Congratulations on the new and exciting career!

  6. Wow! Two years since I fell in love with Lollie in the video with the Manu Chao song! I can’t wait for this year’s contest! And love the pics of the boys in their Santa hats!

  7. Question regarding animal shelters. I’m returning to Mazatlan, this year and I’ve made a few ‘adopt me ‘jackets that I’ll pop on the dogs when I take the for a walk. But my questions is feeding methods for kennels where two or more dogs are sharing nice-sized kennels. Does any one have ideas, in a shelter kennel situation, of a container to give then food. I want to be respectful of how busy it is for helpers to feed a large numbers of dogs quickly, yet the container serves as a food puzzle, Also, I’d rather see the puppies with a food puzzle that last a a long time, so they don’t overeat. A kong isn’t big enough but a large gator aid bottle might work, which I believe has been suggested on “Love on a Six Foot foot Leash”? I haven’t volunteered in a shelter before, so I’d appreciate insights or concerns that you may be able to offer.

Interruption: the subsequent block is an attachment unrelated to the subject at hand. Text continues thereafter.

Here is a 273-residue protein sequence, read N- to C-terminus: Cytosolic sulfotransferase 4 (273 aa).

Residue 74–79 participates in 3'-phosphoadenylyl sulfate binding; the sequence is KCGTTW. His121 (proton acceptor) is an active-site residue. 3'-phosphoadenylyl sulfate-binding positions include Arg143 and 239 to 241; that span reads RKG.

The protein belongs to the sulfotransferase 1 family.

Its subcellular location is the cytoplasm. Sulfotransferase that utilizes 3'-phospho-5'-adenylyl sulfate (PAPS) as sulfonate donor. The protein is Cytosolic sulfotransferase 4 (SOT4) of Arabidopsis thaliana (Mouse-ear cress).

• A single serving Gatorade bottle holds two cups of food, which should be plenty for most puppies and many dogs. One thing to be careful of in a multi-dog situation though is food guarding, where the dogs may compete and try to “protect” their prizes from one another…

      Typed by my trained monkey. Please excuse tybos.

  8. Pingback: The Schrodi Fund: A Cause for Holiday Cheer « Love and a Six-Foot Leash

  9. Good Luck with this years fund raiser, you are such a Godsend to these doggies and Im sure you get it all back when they have happy wagging tails and are successfully rehomed 🙂
    A dog definatly makes a home a home, they offer you so much love and loyalty.
    My Georgie was a rescue and we love him so very much xx
    Billiant Bog !
    Victoria xx